The world’s first online English teaching show – attracting a massive 5000 hits a day – is broadcast out of a small, nondescript, Japanese-style apartment in Kutchan. At first, The Daily English show might seem to be a pretty straightforward production, but delve a little deeper and it becomes apparent this is an ingenious concept with clever educational techniques to enhance learning – as its popularity may suggest.
It’s the brainchild of Sarah Lilburn, a Kiwi linguist from a small coastal town on New Zealand’s North Island. Everyday Sarah, with the help of boyfriend and producer Yon, aka knf, produces a short video designed to teach anyone, anywhere in the world, English in an interesting, informative way. Many of the shows are mini-docos on Niseko and actually attract English-speaking people looking for information on the area. “The idea is it’s a mix of entertainment and education,” Sarah says. “People use it to study in a variety of ways – it’s designed not as a language course, but as something extra for people who are studying English. Many teachers use parts of the show in their classes, designing activities around it, or having people watch it for homework. It’s an interesting adjunct to learning English and encourages and motivates people to keep up their language study.”
While education is Sarah’s main focus now, she was destined to become a journalist from a young age. “I’ve been interested in media since I was a child – I published my first magazine with friends when I was about 10. We photocopied it and sold it for 50 cents at the dairy.” She decided she wanted to be a journalist when she was 15, got work experience at the local newspaper and then a part time job presenting at a commercial radio station. Meanwhile she was heavily into art and studying languages, focusing on French which took her to Tahiti for six weeks when she was 15, and two months in France the following year on a study scholarship she won. At university she studied English literature and went on to do a post-graduate degree in journalism, all the while continuing her French study and starting Maori.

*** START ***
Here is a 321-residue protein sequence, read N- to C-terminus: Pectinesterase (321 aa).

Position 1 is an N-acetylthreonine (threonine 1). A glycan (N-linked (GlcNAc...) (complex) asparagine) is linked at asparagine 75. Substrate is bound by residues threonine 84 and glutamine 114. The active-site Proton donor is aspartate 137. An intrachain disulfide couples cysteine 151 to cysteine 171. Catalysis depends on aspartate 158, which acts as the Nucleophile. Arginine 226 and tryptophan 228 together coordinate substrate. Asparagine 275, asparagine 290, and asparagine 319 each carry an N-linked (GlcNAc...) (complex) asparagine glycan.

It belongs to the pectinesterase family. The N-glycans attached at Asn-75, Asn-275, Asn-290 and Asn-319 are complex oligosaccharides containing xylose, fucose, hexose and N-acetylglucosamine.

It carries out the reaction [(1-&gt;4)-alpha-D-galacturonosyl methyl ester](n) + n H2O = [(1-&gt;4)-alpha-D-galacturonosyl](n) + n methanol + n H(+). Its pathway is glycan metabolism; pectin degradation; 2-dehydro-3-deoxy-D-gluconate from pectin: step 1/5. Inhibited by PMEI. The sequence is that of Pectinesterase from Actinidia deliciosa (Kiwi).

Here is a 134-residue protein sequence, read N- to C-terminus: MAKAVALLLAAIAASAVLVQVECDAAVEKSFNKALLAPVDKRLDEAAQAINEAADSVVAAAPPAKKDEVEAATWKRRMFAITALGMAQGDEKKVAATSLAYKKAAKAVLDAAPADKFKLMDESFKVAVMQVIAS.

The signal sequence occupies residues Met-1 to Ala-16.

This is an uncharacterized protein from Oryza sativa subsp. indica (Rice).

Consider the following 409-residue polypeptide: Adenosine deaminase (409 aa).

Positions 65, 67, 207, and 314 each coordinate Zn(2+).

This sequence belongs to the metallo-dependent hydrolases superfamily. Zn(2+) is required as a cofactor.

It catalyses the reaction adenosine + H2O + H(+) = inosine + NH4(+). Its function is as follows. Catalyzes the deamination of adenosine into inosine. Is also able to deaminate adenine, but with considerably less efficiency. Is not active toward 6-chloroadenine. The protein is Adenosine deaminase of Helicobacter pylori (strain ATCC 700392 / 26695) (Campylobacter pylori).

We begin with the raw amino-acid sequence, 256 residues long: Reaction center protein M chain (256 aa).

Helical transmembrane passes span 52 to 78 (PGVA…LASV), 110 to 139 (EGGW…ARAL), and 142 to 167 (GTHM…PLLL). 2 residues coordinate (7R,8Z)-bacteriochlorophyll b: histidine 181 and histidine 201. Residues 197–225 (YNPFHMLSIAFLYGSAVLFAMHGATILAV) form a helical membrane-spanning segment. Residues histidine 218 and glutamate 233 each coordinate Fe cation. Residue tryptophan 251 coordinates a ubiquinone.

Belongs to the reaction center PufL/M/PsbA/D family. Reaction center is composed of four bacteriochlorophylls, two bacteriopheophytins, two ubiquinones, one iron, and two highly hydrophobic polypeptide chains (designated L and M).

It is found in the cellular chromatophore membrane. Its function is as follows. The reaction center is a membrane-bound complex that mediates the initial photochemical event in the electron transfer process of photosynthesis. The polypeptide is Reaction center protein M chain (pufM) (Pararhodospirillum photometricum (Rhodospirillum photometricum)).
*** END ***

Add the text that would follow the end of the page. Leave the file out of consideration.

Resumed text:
After university she decided to hit the road and travel, and thought teaching English in Japan was the perfect way for her to start to pay off the massive university debt she had accumulated, while mastering yet another language and learning about Japan. She made the move in 2001 and worked at a language school in Nagoya for a year before deciding to have a look at Tokyo where she did several part time jobs teaching English.
It was around this time she met boyfriend Yon, a born and bred Tokyoite who got her into snowboarding and introduced her to Niseko. “He’d been surfing and snowboarding for a long time and had been coming to Niseko for about six years for a week every winter. It was his dream to live here. After I finally finished paying off my student loan, we decided to move up here together. Since we could do TDES from anywhere, we figured we could make TDES and go snowboarding. A perfect mix!”
As an aside, Sarah also teaches English online via Skype, meaning she can teach anyone in the world from anywhere in the world, so long as both parties have an internet connection.
To support Sarah and Yon and benefit from the massive audience TDES attracts, contact Sarah about sponsoring the program on firstname.lastname@example.org.